Teachers shaping teachers
The King’s University Education program welcomed over 35 principals, teachers, and administrators to campus to connect with King’s second-year education students on Friday, September 29.
The buzzing crowd gathered snacks and hot coffee before joining each other at grouped tables. The eager smiles and shared conversation between recently met teachers and teachers-to-be filled the room with shared purpose. Before the workshop started, projected on the front wall was the African proverb, “If you want to travel fast, walk alone. If you want to travel far, walk together,” alluding to the workshop’s focus: mentorship.
Bernice Stieva, assistant professor of education who led the development of the workshop, surveyed the room with quiet joy as the participants introduced themselves and launched into shared experiences. Then Jana Haveman, manager of field services in education at King’s, opened the day by saying, “It was a bit over a year and a half ago when Bernice and I started talking about the importance of mentorship. We believe that great mentors shape great teachers.”
The project began a little over a year ago during the winter semester when many King’s education students are on their practicum and education faculty are involved in practicum supervision. Bernice, as one of the practicum supervisors, found herself in similar conversations and observations with teachers and principals across schools. The perpetual question was this: How do we equip pre-service teachers to thrive in their practicum and into their teaching careers?
This sparked conversation between Jana, Bernice, and two principal colleagues, and the initial idea for a pilot project focused on
mentorship began to take shape. They proposed a series of two half-day workshops where second-year education students, classroom teachers/mentors, principals, and faculty practicum supervisors would explore the facets of mentorship. The hope was that everyone involved in the mentoring relationship would be better equipped to mentor or be mentored during practicum placements and as new teachers transitioned into the profession.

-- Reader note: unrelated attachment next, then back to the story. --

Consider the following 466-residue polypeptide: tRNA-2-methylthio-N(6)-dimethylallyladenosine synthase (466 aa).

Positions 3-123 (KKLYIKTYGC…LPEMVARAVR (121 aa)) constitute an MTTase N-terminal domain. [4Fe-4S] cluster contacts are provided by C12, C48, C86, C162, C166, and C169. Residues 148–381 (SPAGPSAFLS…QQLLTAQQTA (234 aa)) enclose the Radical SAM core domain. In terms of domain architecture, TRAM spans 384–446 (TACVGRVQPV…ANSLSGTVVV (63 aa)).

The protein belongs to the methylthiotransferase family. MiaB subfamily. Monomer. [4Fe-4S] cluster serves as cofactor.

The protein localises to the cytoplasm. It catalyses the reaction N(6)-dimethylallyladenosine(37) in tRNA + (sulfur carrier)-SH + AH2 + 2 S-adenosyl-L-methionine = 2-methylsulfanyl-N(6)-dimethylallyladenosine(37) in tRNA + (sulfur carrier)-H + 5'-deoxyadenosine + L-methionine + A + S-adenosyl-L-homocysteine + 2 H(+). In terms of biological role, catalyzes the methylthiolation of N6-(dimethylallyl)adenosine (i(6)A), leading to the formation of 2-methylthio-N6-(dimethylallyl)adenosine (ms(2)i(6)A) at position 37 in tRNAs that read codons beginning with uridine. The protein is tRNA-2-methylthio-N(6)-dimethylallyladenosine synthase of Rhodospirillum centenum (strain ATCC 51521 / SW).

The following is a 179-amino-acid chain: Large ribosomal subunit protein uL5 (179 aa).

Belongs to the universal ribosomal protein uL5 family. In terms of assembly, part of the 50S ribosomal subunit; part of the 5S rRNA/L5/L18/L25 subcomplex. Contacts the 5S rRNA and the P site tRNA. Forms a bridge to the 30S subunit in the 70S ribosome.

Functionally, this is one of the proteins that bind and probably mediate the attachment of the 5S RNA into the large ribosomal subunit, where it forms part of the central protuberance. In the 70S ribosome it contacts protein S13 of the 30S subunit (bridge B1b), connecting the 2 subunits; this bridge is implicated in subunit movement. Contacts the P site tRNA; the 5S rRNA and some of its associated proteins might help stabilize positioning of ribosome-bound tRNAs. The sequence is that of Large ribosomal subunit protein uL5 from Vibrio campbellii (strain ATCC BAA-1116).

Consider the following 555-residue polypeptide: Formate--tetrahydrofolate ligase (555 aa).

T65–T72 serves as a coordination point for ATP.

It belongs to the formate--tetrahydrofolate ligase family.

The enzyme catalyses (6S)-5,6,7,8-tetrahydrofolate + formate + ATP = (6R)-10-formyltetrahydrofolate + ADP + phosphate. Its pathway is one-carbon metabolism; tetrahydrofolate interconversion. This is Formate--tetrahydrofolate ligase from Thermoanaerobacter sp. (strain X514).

The idea quickly spread through King’s education faculty and beyond. With support and participation from teachers, principals, and leadership in the HR department of Edmonton Public Schools, the first workshop sessions were held in the fall of 2016.
Bernice reflected on their first runthrough. “Many of the guests were impressed by the honest and insightful contributions from the education students. Two teachers from Florence Hallock School were so inspired they began a mentoring pilot at their school and invited us to join them!” Teachers and principals began contacting Bernice asking if they could attend and bring a colleague. “The response was so positive and encouraging,” Bernice said.
A year later, you wouldn’t have guessed from the packed room that this is only the second time this workshop has been offered. And interest is growing.
Last year, the Edmonton Public School Human Relations Department embraced the idea and covered the cost of substitute teachers so that several Edmonton Public teachers could attend. This year, the scope of the project expanded to invite more school districts as well as several independent Christian schools.
Bernice commented, “We’re so grateful for the support and participation of all these educational professionals. Their expertise and knowledge is invaluable, and we simply couldn’t run this project without them!” This idea has also spread to additional professional development opportunities within various school districts, as well as workshops for in-service teachers and administrators at several Christian teachers’ conventions.
Bernice is excited to see the workshops continue and grow. “We hope to further explore the significance and strength of mentoring as a signature pedagogy during pre-service preparation, but also as new teachers transition into the profession. We hope that by spending these mornings together, all members in the mentoring triad will better understand each other’s perspectives and be better equipped for the mentoring process. We hope everyone will ask, what can we learn from each other? How can we travel farther together?”